Bring Back the Lynx, Say Conservationists

A leading conservation charity has called for the reintroduction of Europe's third largest predator to suitable locations in Scotland. The lynx effect might add excitement to a quiet walk in the woods, but identifying locations is just one of many potential challanges for a project that would be likely to face vocal opposition from farmers and the country sports lobby.

Isn´t that a lynx? Or wait, I see a wolverine!, 75 kb
Isn´t that a lynx? Or wait, I see a wolverine!
© DanielJ, Mar 2008

The Scottish Wildlife Trust thinks there is 'both a moral and ecological case' for reintroduction of species that have been made extinct in Scotland due to habitat loss and persecution. Bringing back top-level predators such as the lynx would help restore the balance in Scotland’s natural ecosystems, they say, which continue to decline under the influence of threats such as overgrazing and inappropriate development.

The Trust's Chief Executive Jonny Hughes said:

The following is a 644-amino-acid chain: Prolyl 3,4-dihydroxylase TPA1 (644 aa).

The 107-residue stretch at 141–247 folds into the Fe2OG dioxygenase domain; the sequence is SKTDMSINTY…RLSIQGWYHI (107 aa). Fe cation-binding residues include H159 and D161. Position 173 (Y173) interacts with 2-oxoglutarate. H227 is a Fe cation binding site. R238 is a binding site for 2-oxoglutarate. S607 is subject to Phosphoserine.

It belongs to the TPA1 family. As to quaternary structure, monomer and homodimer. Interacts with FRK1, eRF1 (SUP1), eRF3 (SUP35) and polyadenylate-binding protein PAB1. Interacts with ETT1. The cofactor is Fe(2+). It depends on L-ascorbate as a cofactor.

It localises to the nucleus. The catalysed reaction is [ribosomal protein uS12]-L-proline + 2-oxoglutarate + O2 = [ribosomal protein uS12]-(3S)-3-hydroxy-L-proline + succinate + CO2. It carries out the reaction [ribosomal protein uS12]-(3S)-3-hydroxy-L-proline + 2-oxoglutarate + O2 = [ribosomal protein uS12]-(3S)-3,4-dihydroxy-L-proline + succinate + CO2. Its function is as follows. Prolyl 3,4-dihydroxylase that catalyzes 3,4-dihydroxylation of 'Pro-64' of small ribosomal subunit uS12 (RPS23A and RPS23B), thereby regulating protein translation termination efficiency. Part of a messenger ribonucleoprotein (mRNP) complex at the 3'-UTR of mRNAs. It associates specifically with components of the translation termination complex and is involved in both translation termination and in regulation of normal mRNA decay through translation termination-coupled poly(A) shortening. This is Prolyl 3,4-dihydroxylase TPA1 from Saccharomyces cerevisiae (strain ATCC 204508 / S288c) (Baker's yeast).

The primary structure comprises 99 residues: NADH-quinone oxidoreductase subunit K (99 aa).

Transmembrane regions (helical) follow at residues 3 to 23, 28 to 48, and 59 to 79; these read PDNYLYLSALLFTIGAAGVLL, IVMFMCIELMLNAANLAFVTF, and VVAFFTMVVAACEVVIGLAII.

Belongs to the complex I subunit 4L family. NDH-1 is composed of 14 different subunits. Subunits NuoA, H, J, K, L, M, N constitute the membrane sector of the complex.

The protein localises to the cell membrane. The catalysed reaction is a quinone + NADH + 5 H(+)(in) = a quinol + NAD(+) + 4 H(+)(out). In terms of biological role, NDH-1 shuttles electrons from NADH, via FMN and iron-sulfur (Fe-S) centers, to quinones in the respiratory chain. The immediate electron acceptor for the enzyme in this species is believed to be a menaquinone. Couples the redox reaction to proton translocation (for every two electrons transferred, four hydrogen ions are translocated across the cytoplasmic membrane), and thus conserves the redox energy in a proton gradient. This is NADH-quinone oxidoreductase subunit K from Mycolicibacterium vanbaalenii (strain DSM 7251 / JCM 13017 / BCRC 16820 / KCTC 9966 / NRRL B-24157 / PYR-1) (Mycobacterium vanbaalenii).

'The Scottish Wildlife Trust has experience in bringing keystone species back to Scotland, having been a lead partner in the groundbreaking Scottish Beaver Trial, a trial reintroduction of the Eurasian beaver to Argyll. This was the first ever licensed reintroduction of a mammal species to the UK.'

'The five-year scientific monitoring period of the Scottish Beaver Trial has now come to an end and we await a ministerial decision on the future of beavers in Scotland.'

He believes that lynx should also be considered for reintroduction, and that in future it could serve as a 'flagship' for the restoration of native woodland habitats. 

'Although reintroductions of this nature are complex and must follow strict international guidelines, Scotland is leading the way with its new Scottish Code for Conservation Translocations launched by the Scottish Government earlier this year, through the work of the Scottish National Species Reintroduction Forum of which the Trust is a key member' he said.

'Finding the right locations will be one of the major challenges for a potential lynx project and there will be a range of stakeholders who will need to work in partnership to ensure the best chance of success and support, as has been the case in the Scottish Beaver Trial.'

'It is important that we all understand the potential benefits of bringing back the lynx to our woodland ecosystems, but also to our forestry and tourism industries. At the same time we should understand the challenges that this beautiful once native cat will bring with it.'

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